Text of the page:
While Bighorn Sheep diets have been well studied, we could find no reference to berries being previously found in the diet of Bighorn Sheep. To the best of our knowledge, this is the 1st report of Bighorn Sheep eating berries. Several workers have reported berry-bearing shrubs in the diet of Bighorn Sheep; however, these studies referred to the consumption of leaves or twigs, not berries. For example, Wikeem and Pitt (1992) studied the seasonal diets of a Bighorn Sheep population at Skaha Lake, 12 km north of Vaseux Lake, and did not note the consumption of berries; although that population seasonally consumed the leaves of shrubs with berries such as Saskatoon Berry (Amelanchier alnifolia) and Wax Currant (Ribes cereum), albeit in trace amounts. Also working nearby, Blood (1967) reported trace use of Wax Currant, Bearberry (Arctostaphylos uva-ursi), and Grouseberry (Vaccinium scoparium) leaves by Bighorn Sheep, but not the berries. The congeneric Mouflon (Ovis aries oreintalis) is reported to eat berries (Hadjisterkotis 1996; Marchand and others 2013).

Blue Elderberry berries are commonly eaten by other large mammals, including American Black Bears (Ursus americanus; Parish and others 1996; Auger and others 2002) and Rocky Mountain Elk (Cervus canadensis nelsoni; Kufeld 1973). While Bighorn Sheep are adapted to arid environments, access to water may be a key limiting factor for Bighorn Sheep, particularly in deserts (Halloran and Deming 1958; Cain and others 2008a, 2008b). A crude estimate is that a mature Blue Elderberry may contain >50 bunches of berries, each bearing about 25 to 75 berries. Bunches of berries potentially provide a substantial amount of water, along with nutrients that may be lacking from their primary forage species. As such, we suggest that Bighorn Sheep in the arid interior of southern British Columbia may occasionally consume berries primarily as a means of supplementing their water intake.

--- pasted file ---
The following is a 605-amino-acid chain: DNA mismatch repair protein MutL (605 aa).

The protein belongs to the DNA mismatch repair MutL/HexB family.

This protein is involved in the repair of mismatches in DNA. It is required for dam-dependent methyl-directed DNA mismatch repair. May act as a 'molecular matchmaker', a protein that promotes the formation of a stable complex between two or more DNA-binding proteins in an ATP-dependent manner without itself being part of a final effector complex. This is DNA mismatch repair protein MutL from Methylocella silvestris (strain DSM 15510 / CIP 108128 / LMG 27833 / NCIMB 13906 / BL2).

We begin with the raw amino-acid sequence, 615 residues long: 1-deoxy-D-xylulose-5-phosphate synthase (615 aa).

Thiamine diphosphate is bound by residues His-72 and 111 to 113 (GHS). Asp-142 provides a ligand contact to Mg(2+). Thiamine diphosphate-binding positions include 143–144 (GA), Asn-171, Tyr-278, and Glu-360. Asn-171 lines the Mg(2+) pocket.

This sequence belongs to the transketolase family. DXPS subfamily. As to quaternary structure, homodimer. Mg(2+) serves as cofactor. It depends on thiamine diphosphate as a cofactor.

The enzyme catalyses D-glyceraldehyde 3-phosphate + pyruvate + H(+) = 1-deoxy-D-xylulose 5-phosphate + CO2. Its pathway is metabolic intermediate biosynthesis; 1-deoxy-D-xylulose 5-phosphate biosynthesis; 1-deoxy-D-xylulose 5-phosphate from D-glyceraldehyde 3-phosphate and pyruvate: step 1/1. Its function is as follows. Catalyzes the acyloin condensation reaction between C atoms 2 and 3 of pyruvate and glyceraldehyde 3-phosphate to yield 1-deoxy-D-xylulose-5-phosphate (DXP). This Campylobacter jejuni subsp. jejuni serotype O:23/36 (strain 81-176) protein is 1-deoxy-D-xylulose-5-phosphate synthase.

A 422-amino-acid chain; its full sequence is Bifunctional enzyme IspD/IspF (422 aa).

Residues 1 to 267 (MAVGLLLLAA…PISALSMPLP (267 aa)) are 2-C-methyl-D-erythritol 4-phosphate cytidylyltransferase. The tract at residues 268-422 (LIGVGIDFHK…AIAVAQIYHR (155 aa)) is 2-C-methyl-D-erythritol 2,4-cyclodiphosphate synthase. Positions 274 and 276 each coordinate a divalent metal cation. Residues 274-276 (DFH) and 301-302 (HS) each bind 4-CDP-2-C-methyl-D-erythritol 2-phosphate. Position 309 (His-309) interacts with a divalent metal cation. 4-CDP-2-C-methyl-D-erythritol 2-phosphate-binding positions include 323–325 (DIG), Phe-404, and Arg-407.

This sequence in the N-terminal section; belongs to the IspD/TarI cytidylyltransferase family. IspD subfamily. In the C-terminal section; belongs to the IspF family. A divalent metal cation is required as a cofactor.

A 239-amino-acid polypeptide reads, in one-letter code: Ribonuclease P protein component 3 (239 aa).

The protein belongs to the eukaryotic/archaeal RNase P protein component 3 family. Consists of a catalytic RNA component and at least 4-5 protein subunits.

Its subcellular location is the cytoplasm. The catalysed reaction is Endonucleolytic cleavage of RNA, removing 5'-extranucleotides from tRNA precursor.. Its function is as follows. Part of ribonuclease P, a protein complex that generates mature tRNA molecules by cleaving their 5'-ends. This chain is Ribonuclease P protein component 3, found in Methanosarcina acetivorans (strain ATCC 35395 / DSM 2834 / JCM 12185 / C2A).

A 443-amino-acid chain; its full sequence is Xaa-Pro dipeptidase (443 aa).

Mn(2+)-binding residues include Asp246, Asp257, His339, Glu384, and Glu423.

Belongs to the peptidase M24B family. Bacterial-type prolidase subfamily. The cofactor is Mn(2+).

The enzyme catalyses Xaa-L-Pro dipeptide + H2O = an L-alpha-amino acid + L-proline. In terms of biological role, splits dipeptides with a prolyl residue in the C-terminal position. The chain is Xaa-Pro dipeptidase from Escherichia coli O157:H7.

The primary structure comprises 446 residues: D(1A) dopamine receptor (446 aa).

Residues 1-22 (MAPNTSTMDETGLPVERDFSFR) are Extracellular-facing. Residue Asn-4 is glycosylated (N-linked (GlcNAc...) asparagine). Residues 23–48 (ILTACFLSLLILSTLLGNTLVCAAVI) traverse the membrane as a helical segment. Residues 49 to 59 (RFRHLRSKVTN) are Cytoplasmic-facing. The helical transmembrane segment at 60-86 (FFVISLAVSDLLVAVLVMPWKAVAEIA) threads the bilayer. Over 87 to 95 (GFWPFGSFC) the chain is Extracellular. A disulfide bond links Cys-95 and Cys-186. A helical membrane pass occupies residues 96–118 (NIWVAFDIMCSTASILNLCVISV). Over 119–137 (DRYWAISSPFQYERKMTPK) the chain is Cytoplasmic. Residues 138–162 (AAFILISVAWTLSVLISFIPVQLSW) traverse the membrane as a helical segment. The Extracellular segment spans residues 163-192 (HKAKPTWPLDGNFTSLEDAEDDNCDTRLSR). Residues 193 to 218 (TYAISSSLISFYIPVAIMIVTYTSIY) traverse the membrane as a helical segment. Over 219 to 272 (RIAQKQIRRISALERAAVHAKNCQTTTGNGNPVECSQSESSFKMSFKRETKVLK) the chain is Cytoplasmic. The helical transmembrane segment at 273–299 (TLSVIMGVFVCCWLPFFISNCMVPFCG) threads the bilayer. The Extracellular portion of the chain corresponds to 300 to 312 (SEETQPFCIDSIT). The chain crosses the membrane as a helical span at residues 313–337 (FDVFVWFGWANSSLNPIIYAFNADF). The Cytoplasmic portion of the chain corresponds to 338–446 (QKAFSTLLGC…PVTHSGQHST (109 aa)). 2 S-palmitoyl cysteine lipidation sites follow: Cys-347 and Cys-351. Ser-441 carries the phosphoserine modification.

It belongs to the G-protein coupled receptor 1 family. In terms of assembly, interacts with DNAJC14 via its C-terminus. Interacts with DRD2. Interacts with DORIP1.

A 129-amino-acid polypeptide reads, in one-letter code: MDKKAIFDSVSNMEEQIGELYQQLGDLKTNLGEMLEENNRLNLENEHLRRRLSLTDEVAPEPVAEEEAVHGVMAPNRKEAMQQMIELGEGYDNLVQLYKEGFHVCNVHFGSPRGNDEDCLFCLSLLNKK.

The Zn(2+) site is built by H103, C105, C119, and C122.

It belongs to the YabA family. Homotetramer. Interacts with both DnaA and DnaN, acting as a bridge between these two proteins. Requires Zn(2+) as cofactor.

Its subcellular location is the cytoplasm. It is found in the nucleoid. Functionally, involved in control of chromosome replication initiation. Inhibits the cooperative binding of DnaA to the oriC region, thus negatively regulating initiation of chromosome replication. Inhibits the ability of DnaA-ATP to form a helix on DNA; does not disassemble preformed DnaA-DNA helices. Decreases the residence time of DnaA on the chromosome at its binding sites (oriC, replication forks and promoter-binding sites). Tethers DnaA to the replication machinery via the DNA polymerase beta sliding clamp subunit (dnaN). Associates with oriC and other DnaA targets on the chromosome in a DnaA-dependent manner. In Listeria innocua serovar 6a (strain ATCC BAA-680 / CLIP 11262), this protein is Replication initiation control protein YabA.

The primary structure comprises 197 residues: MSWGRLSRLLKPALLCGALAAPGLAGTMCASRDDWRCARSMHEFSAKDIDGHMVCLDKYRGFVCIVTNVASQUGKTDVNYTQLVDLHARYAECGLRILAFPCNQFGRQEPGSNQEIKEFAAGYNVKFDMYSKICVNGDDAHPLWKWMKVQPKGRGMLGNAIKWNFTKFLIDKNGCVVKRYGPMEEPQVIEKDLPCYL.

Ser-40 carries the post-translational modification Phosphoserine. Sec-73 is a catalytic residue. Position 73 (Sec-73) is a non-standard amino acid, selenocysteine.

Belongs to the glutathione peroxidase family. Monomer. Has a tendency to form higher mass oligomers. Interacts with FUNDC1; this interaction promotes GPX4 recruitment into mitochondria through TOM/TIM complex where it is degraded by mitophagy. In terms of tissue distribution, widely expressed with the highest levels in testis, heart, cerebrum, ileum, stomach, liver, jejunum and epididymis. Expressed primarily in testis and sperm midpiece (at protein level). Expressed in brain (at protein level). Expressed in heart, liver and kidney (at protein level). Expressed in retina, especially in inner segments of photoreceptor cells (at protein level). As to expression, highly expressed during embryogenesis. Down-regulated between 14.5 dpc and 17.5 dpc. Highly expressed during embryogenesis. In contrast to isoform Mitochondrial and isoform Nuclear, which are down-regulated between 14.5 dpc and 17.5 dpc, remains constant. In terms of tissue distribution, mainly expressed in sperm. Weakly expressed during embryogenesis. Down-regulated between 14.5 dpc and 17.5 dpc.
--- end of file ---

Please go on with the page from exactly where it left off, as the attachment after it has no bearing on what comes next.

Blue Elderberry was locally common, but occurred at low densities on the slopes where our observations were made. Their importance for Bighorn Sheep in seasonally meeting their water requirements may deserve further attention. If Blue Elderberry is an important source of berries, and hence water, for Bighorn Sheep in arid regions, then their value should be recognized in range management plans.

Key words: Bighorn Sheep, Blue Elderberry, diet, fruigovory, Ovis canadensis, Sambucus caerula

Acknowledgments.--Matthias M Clyde, D Forest Clyde, and SK Aspen Clyde assisted with our field observations.


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101 Talus Drive, Whitehorse, YK Y1A 0E3 Canada (TSJ, KJC);; kclyde@northwestel. net. Submitted 9 October 2013, accepted 5 December 2013. Corresponding Editor: Robert Hoffman.
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Title Annotation:GENERAL NOTES
Author:Jung, Thomas S.; Clyde, Karen J.
Publication:Northwestern Naturalist: A Journal of Vertebrate Biology
Article Type:Report
Geographic Code:1CANA
Date:Mar 22, 2014